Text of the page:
Works undertaken. Over the last 35 years we have progressively fenced the property so that it is subdivided by soil type and grazing sensitivity, with watering systems reticulated through poly pipe to all those paddocks. This enables us to control grazing to take advantage of where the best feed is and move stock from areas that we are trying to regenerate at any one time; and it gives us a great deal more control than we would have had previously.

Using our grazing system, we can exclude grazing from areas that are responding with regeneration on, say Boree country, for periods of time until Boree are less susceptible to grazing; at which time we bring stock back in. We take a similar approach to the saltbush and grasses, moving sheep in when grazing is suitable and moving them off a paddock to allow the necessary rest periods for regeneration. In this way we operate a type of adaptive grazing management. We also have areas of complete domestic grazing exclusion of very diverse and sensitive vegetation which are essentially now conservation areas.

Figure 2. Mixed White Cypress Pine Woodland grazing exclosure on Barrabool with regeneration of Pine, Needlewood, Sandalwood, Rosewood, Butterbush, Native Jasmine, mixed saltbushes and shrubs. (Photo M. Driver)

Figure 2. Mixed White Cypress Pine Woodland grazing exclosure on Barrabool with regeneration of Pine, Needlewood, Sandalwood, Rosewood, Butterbush, Native Jasmine, mixed saltbushes and shrubs. (Photo M. Driver)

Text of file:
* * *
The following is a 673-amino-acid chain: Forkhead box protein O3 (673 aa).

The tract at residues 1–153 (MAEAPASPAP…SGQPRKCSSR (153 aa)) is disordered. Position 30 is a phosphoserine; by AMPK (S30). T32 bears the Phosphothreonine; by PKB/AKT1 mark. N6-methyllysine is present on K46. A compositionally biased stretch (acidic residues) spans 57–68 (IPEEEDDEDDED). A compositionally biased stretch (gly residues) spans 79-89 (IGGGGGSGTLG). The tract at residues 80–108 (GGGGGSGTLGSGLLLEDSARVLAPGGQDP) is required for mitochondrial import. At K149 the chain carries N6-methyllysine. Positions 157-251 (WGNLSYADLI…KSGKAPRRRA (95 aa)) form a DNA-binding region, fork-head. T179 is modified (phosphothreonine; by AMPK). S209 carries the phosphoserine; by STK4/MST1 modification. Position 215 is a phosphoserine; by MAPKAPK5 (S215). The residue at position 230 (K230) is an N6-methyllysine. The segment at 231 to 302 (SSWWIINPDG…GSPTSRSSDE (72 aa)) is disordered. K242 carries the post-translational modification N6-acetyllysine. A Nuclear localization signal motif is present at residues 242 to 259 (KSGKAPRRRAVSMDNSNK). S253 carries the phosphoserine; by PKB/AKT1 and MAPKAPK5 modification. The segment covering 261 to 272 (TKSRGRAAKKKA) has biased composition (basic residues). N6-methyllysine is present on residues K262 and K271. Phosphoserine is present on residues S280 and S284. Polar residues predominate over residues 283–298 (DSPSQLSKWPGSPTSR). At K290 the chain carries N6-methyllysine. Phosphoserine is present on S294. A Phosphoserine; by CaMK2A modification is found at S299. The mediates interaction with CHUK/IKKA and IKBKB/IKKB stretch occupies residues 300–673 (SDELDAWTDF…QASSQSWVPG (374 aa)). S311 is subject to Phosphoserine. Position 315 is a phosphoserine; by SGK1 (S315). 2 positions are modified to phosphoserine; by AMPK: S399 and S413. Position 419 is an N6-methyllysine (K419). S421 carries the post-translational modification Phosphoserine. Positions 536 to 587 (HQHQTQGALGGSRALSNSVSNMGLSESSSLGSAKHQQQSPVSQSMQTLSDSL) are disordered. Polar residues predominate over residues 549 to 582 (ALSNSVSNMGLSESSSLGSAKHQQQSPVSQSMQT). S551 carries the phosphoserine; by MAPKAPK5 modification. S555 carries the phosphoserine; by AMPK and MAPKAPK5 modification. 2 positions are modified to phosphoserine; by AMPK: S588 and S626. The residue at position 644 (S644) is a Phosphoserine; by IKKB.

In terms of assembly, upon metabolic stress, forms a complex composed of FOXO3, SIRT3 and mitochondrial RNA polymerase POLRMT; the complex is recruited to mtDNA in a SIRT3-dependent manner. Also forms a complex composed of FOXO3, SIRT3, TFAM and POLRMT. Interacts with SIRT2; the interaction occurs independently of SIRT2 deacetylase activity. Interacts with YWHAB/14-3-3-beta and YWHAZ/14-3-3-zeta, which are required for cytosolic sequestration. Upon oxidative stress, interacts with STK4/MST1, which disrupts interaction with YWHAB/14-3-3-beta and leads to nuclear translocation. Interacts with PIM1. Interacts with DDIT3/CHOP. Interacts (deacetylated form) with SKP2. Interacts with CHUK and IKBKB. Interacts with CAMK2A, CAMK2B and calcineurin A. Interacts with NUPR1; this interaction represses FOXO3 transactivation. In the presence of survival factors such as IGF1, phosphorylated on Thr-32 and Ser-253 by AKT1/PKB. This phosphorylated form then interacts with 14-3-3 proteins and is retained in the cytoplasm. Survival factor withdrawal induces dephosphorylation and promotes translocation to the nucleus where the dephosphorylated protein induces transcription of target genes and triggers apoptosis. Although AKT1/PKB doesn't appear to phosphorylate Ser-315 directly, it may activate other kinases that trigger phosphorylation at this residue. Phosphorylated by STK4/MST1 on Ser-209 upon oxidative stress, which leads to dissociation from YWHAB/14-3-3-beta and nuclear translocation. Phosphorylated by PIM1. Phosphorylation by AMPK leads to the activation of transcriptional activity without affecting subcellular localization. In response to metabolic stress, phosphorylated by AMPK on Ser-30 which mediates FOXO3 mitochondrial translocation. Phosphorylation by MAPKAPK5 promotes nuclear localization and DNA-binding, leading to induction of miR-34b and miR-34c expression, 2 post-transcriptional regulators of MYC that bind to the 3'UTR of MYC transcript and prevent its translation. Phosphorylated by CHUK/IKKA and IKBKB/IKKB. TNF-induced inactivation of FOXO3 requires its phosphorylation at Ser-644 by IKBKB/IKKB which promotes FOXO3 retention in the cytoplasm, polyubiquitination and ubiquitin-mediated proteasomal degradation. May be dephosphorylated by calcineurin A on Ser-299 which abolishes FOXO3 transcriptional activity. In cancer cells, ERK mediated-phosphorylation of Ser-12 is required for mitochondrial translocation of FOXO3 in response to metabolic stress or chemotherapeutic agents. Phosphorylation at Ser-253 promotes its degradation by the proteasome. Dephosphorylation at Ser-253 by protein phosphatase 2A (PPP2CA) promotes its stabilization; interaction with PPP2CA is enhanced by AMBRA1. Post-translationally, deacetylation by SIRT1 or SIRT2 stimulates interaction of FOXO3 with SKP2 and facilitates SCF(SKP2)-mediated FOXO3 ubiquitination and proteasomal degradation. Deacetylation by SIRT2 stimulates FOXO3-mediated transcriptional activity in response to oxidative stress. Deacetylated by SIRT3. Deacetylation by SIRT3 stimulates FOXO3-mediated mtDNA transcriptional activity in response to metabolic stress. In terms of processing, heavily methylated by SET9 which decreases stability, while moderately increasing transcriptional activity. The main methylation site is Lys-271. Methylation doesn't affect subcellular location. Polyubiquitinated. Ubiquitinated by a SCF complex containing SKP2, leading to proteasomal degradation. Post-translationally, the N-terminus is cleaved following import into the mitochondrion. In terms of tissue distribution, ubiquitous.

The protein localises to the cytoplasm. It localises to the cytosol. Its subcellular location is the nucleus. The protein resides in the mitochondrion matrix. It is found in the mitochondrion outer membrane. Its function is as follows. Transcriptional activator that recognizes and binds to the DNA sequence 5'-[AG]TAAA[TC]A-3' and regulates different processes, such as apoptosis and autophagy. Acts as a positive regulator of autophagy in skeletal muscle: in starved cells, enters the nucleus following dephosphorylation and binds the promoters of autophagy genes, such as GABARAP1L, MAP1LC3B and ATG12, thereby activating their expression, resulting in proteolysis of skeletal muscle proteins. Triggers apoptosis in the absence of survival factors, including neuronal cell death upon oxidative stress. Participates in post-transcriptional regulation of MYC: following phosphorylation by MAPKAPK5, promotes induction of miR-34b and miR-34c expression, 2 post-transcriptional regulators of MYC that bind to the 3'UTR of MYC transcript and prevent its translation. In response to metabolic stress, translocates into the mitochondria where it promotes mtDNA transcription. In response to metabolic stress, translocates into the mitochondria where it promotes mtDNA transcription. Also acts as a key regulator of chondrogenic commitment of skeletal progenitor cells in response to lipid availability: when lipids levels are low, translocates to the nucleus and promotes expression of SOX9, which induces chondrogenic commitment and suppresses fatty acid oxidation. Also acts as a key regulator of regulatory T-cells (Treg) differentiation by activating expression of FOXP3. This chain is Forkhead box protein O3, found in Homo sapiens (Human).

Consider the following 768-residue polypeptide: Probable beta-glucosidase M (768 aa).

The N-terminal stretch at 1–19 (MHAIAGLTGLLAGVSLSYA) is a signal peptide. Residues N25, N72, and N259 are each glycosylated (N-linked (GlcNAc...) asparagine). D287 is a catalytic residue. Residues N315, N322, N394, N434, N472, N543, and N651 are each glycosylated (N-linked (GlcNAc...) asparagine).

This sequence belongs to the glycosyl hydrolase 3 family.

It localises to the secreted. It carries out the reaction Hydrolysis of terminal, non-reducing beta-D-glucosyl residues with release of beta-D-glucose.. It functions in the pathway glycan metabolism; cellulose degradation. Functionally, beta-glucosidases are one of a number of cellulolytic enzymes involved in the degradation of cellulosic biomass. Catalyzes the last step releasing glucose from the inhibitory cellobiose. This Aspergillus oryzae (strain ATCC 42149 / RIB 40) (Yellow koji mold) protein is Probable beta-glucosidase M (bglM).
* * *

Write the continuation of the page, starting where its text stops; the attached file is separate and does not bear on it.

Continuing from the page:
Results. The native vegetation at Barrabool has noticeably improved in quality terms of biodiversity conservation and production outcomes over the last 35 years, although droughts have occurred, and in fact been more frequent during this time.

In terms of conservation goals Boree regeneration and Thorny Saltbush understory restoration has been both the most extensive and effective strategy. Areas of mixed White Cypress Pine woodland have proven to be the most species diverse but also offer the greatest challenges in exotic weed invasion and management. The Pines themselves are also the most reluctant to regenerate and suffer many threats in reaching maturity while many of the secondary tree species are both more opportunistic and show greater resilience to drought and other environmental pressures. The increase in perenniality of grass and shrub components of the property have been significant, with subsequent increase in autumn feed and reduced dependence on external feed supplies.